LANSING, Mich. — The state Legislature passed a nearly $76 billion dollar budget very early Friday morning. The budget is a result of months of bipartisan work that both sides of the aisle and local stakeholders say they’re pleased it passed.
“We are really excited about this budget. It really is a historic agreement, and it's a great step forward in solving some of the challenges that are facing our schools and our kids," said Thomas Morgan, a communications consultant with the Michigan Education Association (MEA).
The MEA, which represents about 120,000 teachers and educational support staff across the state, said this new budget will help schools address challenges teachers and students have been dealing with since before the height of the pandemic.
“The biggest challenges are the continuing educator shortage, as well as student mental health and making sure that kids who need extra help catching up from the pandemic can get that help. Our students and our schools and our families need that help right now," Morgan said.
In addition to the record $19.6 billion that’s going towards schools, $2.3 billion will go towards fixing local roads and bridges, $750 million will go towards local governments’ pension obligations and another $325 million will go towards a new state mental health facility, an allocation that state Sen. Curtis Hertel said in an interview Friday he's very pleased to see.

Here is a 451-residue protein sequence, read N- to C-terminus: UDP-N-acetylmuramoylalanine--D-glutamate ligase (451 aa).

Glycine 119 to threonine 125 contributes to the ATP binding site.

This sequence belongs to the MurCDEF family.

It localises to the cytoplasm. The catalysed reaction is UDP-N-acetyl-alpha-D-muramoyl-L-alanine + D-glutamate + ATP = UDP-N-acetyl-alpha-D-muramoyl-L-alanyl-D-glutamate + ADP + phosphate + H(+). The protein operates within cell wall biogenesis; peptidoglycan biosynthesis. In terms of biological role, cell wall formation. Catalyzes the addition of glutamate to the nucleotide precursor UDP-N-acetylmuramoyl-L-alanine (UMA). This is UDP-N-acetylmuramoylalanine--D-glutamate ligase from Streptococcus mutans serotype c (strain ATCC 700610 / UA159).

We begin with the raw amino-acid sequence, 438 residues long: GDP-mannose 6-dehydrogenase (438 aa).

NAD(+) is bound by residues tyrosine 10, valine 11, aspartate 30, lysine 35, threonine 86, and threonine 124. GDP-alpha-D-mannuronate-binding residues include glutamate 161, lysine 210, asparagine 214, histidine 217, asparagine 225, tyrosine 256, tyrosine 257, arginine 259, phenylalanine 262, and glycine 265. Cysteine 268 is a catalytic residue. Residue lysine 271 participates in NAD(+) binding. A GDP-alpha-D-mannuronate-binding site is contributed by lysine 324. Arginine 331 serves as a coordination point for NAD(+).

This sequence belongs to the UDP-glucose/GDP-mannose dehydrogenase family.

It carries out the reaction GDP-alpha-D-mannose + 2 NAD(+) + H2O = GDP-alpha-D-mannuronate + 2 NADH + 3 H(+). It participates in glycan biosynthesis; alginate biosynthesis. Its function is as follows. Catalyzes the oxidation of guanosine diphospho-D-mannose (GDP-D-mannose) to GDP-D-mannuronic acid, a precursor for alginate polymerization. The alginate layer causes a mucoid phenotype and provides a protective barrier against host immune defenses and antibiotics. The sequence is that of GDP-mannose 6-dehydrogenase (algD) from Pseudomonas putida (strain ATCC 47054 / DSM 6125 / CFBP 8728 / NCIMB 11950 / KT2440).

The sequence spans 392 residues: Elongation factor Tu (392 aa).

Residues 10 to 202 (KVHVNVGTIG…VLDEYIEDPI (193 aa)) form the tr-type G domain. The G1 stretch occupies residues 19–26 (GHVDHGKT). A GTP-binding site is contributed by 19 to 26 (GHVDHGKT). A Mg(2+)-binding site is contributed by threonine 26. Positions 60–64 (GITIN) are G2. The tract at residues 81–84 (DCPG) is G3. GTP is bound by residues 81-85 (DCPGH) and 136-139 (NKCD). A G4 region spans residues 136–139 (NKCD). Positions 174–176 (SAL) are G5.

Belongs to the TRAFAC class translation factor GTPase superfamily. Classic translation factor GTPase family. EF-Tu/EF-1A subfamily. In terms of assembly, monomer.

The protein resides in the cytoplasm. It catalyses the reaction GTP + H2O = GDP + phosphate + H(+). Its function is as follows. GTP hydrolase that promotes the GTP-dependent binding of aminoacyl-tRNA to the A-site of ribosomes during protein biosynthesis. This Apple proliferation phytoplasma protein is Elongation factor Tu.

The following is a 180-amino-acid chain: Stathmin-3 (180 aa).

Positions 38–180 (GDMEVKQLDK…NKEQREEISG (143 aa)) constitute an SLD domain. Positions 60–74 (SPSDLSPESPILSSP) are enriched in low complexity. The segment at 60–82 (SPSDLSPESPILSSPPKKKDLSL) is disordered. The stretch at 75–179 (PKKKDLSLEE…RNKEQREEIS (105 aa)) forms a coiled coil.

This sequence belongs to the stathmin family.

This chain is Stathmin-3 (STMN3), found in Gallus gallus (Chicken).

“We have a lack of crisis beds," he said. "Teens end up in hospitals tied to emergency beds because there really is no place to set them. So we've been working for a long time to take the old McLaren site and make it a community mental health center for young people and those final investments are in this budget. So it's something I've been working on for the last four years, and I'm really proud to finally finish that project.”
Across the aisle, state Sen. Tom Barrett tells me he's pleased to see funding to help prevent veteran suicide and provide grants for cities and municipalities.
"We made strategic investments in paying down debt with this budget as well," Barrett said. "And we provided grants for local governments to also pay down some of their long-term debt to stabilize their long-term pension funds and other liabilities that they have so we don't have cities facing bankruptcy like the way Detroit did a decade or so ago."
This budget agreement leaves about $6.5 billion dollars unallocated. That’s money Gov. Gretchen Whitmer said in a statement she wants to use to help cut taxes for seniors and working families.
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